Wednesday, May 2, 2012

product may stay: greek gods greek-style yogurt with alterations

Please allow me to change your life.

Skeptical?  Resistant?  Don't be.  It has to do with yogurt.  So it's really only the yogurt-consumption compartment of your life that I wish to change. 

I no longer make my own yogurt with regularity, because I was never able to get the thick, creamy texture that I wanted, other than by adding irritating steps to what should be a simple process.  If I'm going to be doing something complex, it's going to be cheese, not yogurt.  My favorite homemade yogurt was the Vietnamese-style yogurt, but to make it I had to sweeten and condense some milk to add to it.  So that's not going to be happening every week, which is how often it would need to happen to supply my yogurt needs. 

I have liked Greek-style yogurt ever since I ate it in England lo, these many years ago.  But this nonfat garbage that populates our American dairy shelves in high percentages is befuddling to me.  I've said it before, and I'll say it again:  it tastes like chalk.  How can people eat it?  What I like is the full-fat Greek yogurt, and my favorite brand is Greek Gods.  The more I type the word "Greek" the weirder it looks to me.  Moving on.

I don't like an overly sweet yogurt because my tolerance for sugar has decreased as I have aged and begrudgingly started eating better.  So what I do is this:  buy one big container of full-fat plain yogurt and one container of full-fat flavored yogurt, whether blueberry, strawberry or vanilla (my favorite).  I dump them into a bowl and whisk them until they are thoroughly mixed.  Then I dump the mixture back into the empty containers, and I have a week of breakfast ready to go.

So that's the process, and let me tell you about the result:  the yogurt is cloudlike, perfectly tangy and sweet, and silky.  It is the best yogurt I have ever eaten, better than any yogurt except for the Vietnamese yogurt I had with Tipsy in San Francisco, which was technically more like a dessert, I guess, so good, but not better than the Greek yogurt, just different.  I am crazy about this yogurt.  It tastes like creme fraiche.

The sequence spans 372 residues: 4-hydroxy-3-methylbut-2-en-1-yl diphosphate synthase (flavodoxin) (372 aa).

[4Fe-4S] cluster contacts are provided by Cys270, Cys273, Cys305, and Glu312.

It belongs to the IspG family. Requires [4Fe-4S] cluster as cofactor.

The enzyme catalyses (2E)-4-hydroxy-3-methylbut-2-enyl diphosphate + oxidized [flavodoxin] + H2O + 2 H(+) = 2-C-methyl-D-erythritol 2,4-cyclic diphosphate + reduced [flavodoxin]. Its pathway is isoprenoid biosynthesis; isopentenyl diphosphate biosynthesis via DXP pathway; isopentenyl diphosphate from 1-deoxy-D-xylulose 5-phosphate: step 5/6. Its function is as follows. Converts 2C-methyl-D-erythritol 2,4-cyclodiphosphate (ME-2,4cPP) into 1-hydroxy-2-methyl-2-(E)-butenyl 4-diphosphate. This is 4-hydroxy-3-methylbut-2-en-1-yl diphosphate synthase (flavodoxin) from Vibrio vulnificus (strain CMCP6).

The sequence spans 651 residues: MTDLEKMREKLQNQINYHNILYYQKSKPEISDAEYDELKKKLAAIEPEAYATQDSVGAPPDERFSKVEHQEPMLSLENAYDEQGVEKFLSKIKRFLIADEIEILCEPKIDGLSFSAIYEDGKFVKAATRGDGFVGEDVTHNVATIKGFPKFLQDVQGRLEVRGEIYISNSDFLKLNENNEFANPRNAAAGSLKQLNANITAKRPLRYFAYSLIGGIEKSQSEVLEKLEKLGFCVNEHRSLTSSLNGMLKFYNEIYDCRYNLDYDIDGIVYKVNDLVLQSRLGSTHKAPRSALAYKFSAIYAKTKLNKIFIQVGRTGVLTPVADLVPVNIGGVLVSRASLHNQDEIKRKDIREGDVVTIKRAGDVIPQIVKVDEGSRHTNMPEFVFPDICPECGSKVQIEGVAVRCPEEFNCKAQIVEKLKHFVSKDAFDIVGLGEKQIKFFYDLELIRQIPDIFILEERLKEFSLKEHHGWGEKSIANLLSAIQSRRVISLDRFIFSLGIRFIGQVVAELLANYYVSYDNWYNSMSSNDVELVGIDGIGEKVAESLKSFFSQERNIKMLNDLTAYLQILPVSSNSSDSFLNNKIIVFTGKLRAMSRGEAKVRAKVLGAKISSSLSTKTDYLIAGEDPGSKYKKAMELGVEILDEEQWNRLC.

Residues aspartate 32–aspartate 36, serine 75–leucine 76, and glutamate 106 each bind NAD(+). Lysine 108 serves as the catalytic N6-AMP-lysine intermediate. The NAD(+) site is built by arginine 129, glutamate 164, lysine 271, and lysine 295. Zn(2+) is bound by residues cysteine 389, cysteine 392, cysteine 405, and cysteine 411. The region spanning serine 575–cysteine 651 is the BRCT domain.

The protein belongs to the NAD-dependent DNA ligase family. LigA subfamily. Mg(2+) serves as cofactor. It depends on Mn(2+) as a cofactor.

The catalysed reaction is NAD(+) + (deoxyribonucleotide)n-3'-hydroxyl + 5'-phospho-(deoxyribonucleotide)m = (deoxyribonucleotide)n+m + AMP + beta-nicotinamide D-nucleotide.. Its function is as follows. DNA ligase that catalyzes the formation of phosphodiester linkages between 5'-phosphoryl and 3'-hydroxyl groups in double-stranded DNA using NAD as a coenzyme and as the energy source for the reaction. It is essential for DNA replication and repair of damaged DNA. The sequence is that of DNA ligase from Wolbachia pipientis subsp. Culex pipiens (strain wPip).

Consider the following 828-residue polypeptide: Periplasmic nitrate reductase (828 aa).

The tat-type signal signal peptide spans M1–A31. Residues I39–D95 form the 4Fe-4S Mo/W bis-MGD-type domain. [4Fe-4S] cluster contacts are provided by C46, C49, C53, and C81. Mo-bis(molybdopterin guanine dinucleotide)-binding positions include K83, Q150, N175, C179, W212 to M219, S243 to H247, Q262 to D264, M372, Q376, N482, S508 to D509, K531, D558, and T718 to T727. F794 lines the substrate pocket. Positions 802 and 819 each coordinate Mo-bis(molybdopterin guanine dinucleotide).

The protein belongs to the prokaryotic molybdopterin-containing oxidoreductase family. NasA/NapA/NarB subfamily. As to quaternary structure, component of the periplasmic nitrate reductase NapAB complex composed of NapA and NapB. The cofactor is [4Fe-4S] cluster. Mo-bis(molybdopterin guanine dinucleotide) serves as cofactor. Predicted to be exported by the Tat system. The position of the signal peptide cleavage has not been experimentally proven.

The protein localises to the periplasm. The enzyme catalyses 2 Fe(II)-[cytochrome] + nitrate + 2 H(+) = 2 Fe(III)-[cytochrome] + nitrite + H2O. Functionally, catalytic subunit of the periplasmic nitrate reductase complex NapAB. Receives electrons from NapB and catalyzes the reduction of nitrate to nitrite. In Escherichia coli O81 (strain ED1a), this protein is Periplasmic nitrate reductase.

I am not consigning myself to a fate of industrial yogurt, and will keep trying to make homemade yogurt that tastes and feels right to me, but until then, Greek Gods yogurt will be a constant presence in my refrigerator.  Product may stay.


beckster said...

I buy the whole milk Greek Gods yogurt as well. I agree that it is certainly the best commercially prepared yogurt. I do make my own yogurt quite a bit, but like you, I tire of straining to get that rich, thick texture. It is better when I use non-homogenized whole milk and get that lovely crust of cream on the top, but still not as good as Greek Gods. I have toyed with the idea of adding some thickener, but I always reject that notion as I like my yogurt without any additives. I will not eat nonfat yogurt. I'd rather do without.
I have never tried making Vietnamese yogurt. What's the process? I have more time on my hands than you do, so I have not given up on finding the perfect method for homemade yogurt.
I don't like my yogurt very sweet, either. I will have to try your method. It sounds brilliant! Thanks for sharing.

beckster said...

OK, I had to go look up Vietnamese yogurt, just too curious to wait. So, you just mix sweetened condensed milk into unsweetened yogurt?

Jenny said...

You will not believe this. I'm eating it RIGHT NOW! I'm having the honey flavor with fresh strawberries and it is my favorite part of the day! I discovered it while we were at my friends in Seattle and everything else tastes pretty disgusting in comparison! I'll have to try the blending- great idea! I'll call you about CA date changes- we'll work it all out!